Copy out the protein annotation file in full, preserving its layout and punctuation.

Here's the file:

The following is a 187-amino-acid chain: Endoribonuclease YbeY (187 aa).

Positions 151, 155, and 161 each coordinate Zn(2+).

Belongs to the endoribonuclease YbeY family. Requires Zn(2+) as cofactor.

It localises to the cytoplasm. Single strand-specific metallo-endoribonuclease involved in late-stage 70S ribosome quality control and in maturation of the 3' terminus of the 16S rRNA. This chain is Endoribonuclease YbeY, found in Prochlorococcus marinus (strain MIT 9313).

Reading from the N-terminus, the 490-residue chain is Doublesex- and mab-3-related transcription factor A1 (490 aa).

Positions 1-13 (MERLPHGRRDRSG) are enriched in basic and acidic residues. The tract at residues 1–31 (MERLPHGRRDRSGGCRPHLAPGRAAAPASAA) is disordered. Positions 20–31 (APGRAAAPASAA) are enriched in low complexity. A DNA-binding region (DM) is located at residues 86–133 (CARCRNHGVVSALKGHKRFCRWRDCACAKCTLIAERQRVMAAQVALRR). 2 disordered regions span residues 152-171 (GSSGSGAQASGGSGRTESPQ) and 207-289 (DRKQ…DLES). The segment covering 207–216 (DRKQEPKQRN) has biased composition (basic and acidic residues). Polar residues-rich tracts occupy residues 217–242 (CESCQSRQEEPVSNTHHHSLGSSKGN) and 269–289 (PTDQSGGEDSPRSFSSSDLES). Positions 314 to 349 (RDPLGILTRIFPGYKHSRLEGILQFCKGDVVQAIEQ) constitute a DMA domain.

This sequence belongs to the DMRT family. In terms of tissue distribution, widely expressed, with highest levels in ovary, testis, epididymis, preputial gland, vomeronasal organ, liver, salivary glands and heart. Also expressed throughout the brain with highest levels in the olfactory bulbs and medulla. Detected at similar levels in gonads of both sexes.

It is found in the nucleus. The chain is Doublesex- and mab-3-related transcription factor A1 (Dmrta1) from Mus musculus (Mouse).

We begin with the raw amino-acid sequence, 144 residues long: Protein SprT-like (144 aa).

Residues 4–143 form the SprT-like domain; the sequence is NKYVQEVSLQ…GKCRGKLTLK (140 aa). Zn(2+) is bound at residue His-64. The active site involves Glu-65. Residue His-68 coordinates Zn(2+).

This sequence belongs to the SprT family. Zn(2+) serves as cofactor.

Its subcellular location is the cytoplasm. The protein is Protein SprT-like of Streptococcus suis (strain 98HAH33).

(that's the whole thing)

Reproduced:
The following is a 187-amino-acid chain: Endoribonuclease YbeY (187 aa).

Positions 151, 155, and 161 each coordinate Zn(2+).

Belongs to the endoribonuclease YbeY family. Requires Zn(2+) as cofactor.

It localises to the cytoplasm. Single strand-specific metallo-endoribonuclease involved in late-stage 70S ribosome quality control and in maturation of the 3' terminus of the 16S rRNA. This chain is Endoribonuclease YbeY, found in Prochlorococcus marinus (strain MIT 9313).

Reading from the N-terminus, the 490-residue chain is Doublesex- and mab-3-related transcription factor A1 (490 aa).

Positions 1-13 (MERLPHGRRDRSG) are enriched in basic and acidic residues. The tract at residues 1–31 (MERLPHGRRDRSGGCRPHLAPGRAAAPASAA) is disordered. Positions 20–31 (APGRAAAPASAA) are enriched in low complexity. A DNA-binding region (DM) is located at residues 86–133 (CARCRNHGVVSALKGHKRFCRWRDCACAKCTLIAERQRVMAAQVALRR). 2 disordered regions span residues 152-171 (GSSGSGAQASGGSGRTESPQ) and 207-289 (DRKQ…DLES). The segment covering 207–216 (DRKQEPKQRN) has biased composition (basic and acidic residues). Polar residues-rich tracts occupy residues 217–242 (CESCQSRQEEPVSNTHHHSLGSSKGN) and 269–289 (PTDQSGGEDSPRSFSSSDLES). Positions 314 to 349 (RDPLGILTRIFPGYKHSRLEGILQFCKGDVVQAIEQ) constitute a DMA domain.

This sequence belongs to the DMRT family. In terms of tissue distribution, widely expressed, with highest levels in ovary, testis, epididymis, preputial gland, vomeronasal organ, liver, salivary glands and heart. Also expressed throughout the brain with highest levels in the olfactory bulbs and medulla. Detected at similar levels in gonads of both sexes.

It is found in the nucleus. The chain is Doublesex- and mab-3-related transcription factor A1 (Dmrta1) from Mus musculus (Mouse).

We begin with the raw amino-acid sequence, 144 residues long: Protein SprT-like (144 aa).

Residues 4–143 form the SprT-like domain; the sequence is NKYVQEVSLQ…GKCRGKLTLK (140 aa). Zn(2+) is bound at residue His-64. The active site involves Glu-65. Residue His-68 coordinates Zn(2+).

This sequence belongs to the SprT family. Zn(2+) serves as cofactor.

Its subcellular location is the cytoplasm. The protein is Protein SprT-like of Streptococcus suis (strain 98HAH33).